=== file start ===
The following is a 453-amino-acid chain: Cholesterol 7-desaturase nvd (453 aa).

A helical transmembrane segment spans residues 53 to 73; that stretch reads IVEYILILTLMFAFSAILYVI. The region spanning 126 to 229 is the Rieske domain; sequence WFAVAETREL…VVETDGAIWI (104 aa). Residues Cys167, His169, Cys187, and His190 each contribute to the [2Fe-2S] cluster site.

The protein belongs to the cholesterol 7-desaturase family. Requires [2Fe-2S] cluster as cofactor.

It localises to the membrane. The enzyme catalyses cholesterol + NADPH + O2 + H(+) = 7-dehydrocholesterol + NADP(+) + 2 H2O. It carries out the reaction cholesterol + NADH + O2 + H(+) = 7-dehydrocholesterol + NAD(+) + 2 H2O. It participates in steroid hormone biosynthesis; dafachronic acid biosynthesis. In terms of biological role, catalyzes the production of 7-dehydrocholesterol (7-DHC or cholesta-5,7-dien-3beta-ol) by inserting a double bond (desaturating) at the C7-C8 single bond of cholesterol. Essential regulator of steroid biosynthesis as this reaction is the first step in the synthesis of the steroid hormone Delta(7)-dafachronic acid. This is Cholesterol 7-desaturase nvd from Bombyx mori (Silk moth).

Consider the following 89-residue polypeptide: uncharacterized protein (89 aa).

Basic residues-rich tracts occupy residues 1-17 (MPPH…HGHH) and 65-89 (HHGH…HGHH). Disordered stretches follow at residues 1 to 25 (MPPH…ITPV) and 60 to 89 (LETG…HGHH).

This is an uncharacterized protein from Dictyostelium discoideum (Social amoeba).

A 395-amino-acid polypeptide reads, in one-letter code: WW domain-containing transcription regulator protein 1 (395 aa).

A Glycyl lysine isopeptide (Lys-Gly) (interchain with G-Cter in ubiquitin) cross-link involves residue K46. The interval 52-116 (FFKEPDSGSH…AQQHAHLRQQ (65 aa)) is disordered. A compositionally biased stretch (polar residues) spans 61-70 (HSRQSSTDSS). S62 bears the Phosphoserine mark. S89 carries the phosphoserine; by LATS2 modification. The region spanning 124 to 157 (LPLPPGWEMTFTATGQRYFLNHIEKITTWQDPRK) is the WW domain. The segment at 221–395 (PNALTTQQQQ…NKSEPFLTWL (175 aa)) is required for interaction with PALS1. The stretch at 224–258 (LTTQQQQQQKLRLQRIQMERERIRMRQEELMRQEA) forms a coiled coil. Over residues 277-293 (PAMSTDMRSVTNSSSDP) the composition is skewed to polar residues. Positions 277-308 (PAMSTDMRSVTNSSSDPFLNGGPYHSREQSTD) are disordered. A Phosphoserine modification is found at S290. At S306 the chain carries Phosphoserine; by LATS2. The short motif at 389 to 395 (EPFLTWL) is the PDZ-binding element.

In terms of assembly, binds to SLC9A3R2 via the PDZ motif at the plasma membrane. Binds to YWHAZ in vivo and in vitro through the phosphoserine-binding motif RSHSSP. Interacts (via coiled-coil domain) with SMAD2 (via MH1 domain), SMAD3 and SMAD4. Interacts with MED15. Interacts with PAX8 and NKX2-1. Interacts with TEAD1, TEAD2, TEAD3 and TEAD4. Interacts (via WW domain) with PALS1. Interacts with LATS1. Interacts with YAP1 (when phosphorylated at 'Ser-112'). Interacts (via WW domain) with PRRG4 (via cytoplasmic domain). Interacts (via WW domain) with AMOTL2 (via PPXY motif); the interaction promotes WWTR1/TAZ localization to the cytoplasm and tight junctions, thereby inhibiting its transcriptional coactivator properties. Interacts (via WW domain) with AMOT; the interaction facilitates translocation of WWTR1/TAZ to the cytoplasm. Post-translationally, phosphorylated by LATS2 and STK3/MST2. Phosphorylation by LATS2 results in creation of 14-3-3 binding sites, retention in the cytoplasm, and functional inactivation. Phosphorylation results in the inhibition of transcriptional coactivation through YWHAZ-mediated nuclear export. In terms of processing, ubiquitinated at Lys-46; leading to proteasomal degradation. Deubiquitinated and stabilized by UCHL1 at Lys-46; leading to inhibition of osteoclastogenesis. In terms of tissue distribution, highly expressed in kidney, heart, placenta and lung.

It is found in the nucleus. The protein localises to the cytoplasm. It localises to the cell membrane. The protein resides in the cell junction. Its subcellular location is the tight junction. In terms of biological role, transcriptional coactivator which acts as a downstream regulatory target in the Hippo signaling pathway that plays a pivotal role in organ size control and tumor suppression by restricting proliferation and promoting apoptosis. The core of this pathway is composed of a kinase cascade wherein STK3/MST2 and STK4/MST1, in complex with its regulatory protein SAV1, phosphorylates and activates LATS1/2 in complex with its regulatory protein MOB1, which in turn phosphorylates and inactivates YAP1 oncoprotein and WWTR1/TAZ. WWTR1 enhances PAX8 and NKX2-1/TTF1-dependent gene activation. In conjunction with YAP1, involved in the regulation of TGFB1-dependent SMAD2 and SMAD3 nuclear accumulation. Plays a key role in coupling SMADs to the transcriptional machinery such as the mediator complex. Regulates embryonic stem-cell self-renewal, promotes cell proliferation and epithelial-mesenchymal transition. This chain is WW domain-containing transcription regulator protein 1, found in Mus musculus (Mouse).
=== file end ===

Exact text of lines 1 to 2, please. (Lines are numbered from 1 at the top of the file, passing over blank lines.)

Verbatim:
The following is a 453-amino-acid chain: Cholesterol 7-desaturase nvd (453 aa).

A helical transmembrane segment spans residues 53 to 73; that stretch reads IVEYILILTLMFAFSAILYVI. The region spanning 126 to 229 is the Rieske domain; sequence WFAVAETREL…VVETDGAIWI (104 aa). Residues Cys167, His169, Cys187, and His190 each contribute to the [2Fe-2S] cluster site.